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Diet For A New America (A Case Against The Cow)

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Presentation on theme: "Diet For A New America (A Case Against The Cow)"— Presentation transcript:

1 Diet For A New America (A Case Against The Cow)
Excerpts from the book by John Robbins Son of the co-owner of the largest ice cream Company in the world, Baskin Robbins

2 All Things Are Connected
There is an old story which tells of a man who lived a long and worthy life. When he died, the Lord said to him: "Come, I will show you hell." He was taken to a room where a group of people sat around a huge pot of stew. Each held a spoon that reached the pot, but had a handle so long it couldn't be used to reach their mouth. Everyone was famished and desperate; the suffering was terrible.

3 After a while, the Lord said: "Come, now I will show you heaven
After a while, the Lord said: "Come, now I will show you heaven.” They came to another room. To the man's surprise, it was identical to the first room—a group of people sat around a huge pot of stew, and each held the same long-handled spoons. But here everyone was nourished and happy and the room was full of joy and laughter.

4 "I don't understand," said the man
"I don't understand," said the man. "Everything is the same, yet they are so happy here, and they were so miserable in the other place. What's going on?“ The Lord smiled. "Ah, but don't you see - here they have learned to feed each other.”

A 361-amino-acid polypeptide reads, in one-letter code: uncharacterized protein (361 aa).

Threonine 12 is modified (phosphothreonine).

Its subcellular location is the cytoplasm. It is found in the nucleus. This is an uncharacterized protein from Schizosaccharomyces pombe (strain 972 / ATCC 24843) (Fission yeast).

The livestock population of the US today consumes enough grain and soybeans to feed over five times the entire human population of the country. We feed these animals over 80% of the corn we grow and over 95% of the oats.


7 It is hard to grasp how immensely wasteful a meat-oriented diet is
By cycling our grain through livestock, we end up with only 10% as many calories available to feed human mouths as would be available if we ate the grain directly.

8 Less than half the harvested agricultural acreage in the US is used to grow food for people. (Canada would be similar) Most of it is used to grow livestock feed. To supply one person with a meat habit food for a year requires 3 ¼ acres. To supply one lacto-ovo vegetarian (do not eat meat or flesh of any kind, but do eat eggs and dairy products.) with food for a year requires ½ acre. To supply one pure vegetarian requires only 1/6th of an acre.


10 Lester Brown of the Overseas Development Council has estimated that if Americans were to reduce their meat consumption by only 10%, it would free over 12 million tons of grain annually for human consumption. That, all by itself, would be enough to adequately feed every one of the 60 million human beings who will starve to death on the planet this year.


12 In Guatemala, 75% of children under five years of age are undernourished. Yet, every year Guatemala exports 40 million pounds of meat to the United States.

13 Many people believe that hunger exists because there’s not enough food to go around. But as Frances Moore Lappe and the anti-hunger organization Food First have shown, the real cause of hunger is a scarcity of justice, not a scarcity of food. Enough grain is squandered every day in raising American livestock for meat to provide every human being on earth with two loaves of bread.